User:Klare Lazor/Notebook/Chem-496-001/2011/09/14

From OpenWetWare
< User:Klare Lazor‎ | Notebook‎ | Chem-496-001‎ | 2011‎ | 09
Revision as of 16:39, 8 December 2011 by Klare Lazor (talk | contribs) (Data)
BDLlogo notext lr.png Biomaterials Design Lab <html><img src="/images/9/94/Report.png" border="0" /></html> Main project page
<html><img src="/images/c/c3/Resultset_previous.png" border="0" /></html>Previous entry<html>&nbsp;&nbsp;&nbsp;&nbsp;&nbsp;&nbsp;</html>Next entry<html><img src="/images/5/5c/Resultset_next.png" border="0" /></html>


To determine the concentration of an unknown protein, a Bradford Assay was used.


To determine the concentration of an unknown protein, a Bradford Assay was performed. Materials needed included Bradford Reagent, bovine serum albumen (BSA), and protein (MBP). Standard solutions of BSA (1mL each) in water of 10, 8, 6, 4, 2, and 1ug/mL were prepared. First, 3mL of a 10ug/mL stock solution was created. From this stock solution the standards, as well as the sample of unknown protein, were made. The sample of the unknown protein should be 1000 times too concentrated. Furthermore, a blank for the Bradford Reagent and the protein were prepared. A UV-visible spectra was taken of each solution with a wavelength range of 200-800nm.


Standard amounts needed to make concentration curve

  • 1) 0.8ml of BSA Stock + 0.2mL of B.Reagent
  • 2) 0.6ml of BSA Stock + 0.2mL of B. Reagent
  • 3) 0.4ml of BSA Stock + 0.2mL of B. Reagent
  • 4) 0.3mL of BSA Stock + 0.2ml of B. Reagent
  • 5) 0.2ml of BSA Stock + 0.2mL of B.Reagent
  • 6) 0.1mL of BSA Stock + 0.2mL of B. Reagent
  • Water was than added to each dilution to make volume 10mL

concentration BSA [micrograms/mL]

  • 1)7.976
  • 2)5.982
  • 3)3.988
  • 4)2.991
  • 5)1.994
  • 6) 0.997


  • 200ulBR + 8uL water
  • 200ulprotein + 8uL water


001final update .png

000001 i lie final update.png

Chart 1: Is a graph of Absorbance vs. Concentration at 595nm. From this we can use the line of best fit to determine the concentration of protein in the unknown. We eliminated one data point because it was irrelevant. In addition, the line of best fit was set with a 0 intercept to get a better line of fit. y=.218x.

Chart 2: Is a graph of Absorbance vs. Wavelength for all of the concentrations.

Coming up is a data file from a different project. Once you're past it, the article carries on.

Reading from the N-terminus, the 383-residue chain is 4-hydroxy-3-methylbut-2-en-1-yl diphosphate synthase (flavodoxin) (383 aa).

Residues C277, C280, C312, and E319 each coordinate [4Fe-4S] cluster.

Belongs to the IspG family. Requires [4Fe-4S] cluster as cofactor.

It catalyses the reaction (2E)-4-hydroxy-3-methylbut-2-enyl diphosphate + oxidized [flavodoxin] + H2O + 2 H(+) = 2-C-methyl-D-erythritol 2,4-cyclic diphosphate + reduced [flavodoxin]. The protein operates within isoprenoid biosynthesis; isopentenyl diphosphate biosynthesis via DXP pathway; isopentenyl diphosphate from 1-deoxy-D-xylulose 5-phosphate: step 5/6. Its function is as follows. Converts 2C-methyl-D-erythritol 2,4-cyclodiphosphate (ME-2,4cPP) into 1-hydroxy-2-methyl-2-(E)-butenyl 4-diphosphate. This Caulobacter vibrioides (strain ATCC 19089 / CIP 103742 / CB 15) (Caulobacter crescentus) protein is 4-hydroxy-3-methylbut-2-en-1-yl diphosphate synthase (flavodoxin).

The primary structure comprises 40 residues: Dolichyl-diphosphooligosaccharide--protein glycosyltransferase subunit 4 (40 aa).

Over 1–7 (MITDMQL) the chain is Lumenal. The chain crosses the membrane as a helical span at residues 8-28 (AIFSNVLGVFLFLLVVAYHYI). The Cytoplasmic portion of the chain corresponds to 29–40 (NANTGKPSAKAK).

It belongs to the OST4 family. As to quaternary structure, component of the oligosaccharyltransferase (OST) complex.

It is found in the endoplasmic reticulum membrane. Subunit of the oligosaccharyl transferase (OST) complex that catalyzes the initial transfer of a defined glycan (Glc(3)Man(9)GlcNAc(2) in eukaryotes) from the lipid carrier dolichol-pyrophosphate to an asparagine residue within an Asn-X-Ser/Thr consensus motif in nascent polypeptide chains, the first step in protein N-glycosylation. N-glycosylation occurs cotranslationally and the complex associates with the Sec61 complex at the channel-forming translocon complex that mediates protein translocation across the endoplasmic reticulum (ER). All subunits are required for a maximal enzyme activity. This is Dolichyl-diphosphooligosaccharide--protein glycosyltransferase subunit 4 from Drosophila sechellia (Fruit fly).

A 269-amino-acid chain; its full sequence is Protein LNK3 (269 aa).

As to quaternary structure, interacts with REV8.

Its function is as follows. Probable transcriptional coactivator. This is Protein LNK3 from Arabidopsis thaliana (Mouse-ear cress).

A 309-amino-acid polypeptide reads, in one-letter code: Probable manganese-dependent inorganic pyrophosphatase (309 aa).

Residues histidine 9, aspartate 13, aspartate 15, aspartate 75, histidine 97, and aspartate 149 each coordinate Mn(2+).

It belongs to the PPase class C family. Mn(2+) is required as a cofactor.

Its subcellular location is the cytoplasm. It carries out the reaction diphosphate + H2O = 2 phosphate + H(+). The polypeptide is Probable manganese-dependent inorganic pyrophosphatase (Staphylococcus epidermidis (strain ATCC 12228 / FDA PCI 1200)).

Chart 3: Is a graph of molar absorbtivity vs. wavelength. This was found using the equation A=Ebc. Concentration of the of the protein blank/unknown was found by taking its absorbance at 595nm, and solvin for x from our calibration curve. We then obtained the value of 0.5321 ug/ml. This was then corrected by taking the original concentration (2ug/mL)=(0.53211yg/ml), so (0.53211ug/ml)(.1ml)=(x)(1ml) which is equal to 0.053217 ug/ml. Concentration of protein in water. The concentration of protein in water was then use to caculate E. (595nm)=(E)(0.01m)(00.05321). Therefore, E = 187.9310669 at 595nm.

Chart 4: Is a graph of Protein Absorbance in water vs. Wavelength. We can use the Absorbance of protein at 595nm to determine the molar absorbtivity, and eventually, find the concentration of protein in the unknown.

Calculations: Concentration of Unknown= 0.05 mg/ml E at 595nm of the protein in water = 187.93

What concentration do you calculate for your unknown? What does the absorbance of just the protein in water (no Bradford reagent) look like? What is the ε value for the protein at different wavelengths? Matt Hartings 21:48, 20 September 2011 (EDT)



  • It was observed that the color of the Bradford Reagent upon addition to the protein was blue, and slowly, turned back to red when the concentration of the protein decreased.

Use categories like tags. Change the "Course" category to the one corresponding to your course. The "Miscellaneous" tag can be used for particular experiments, as instructed by your professor. Please be sure to change or delete this tag as required so that the categories remain well organized.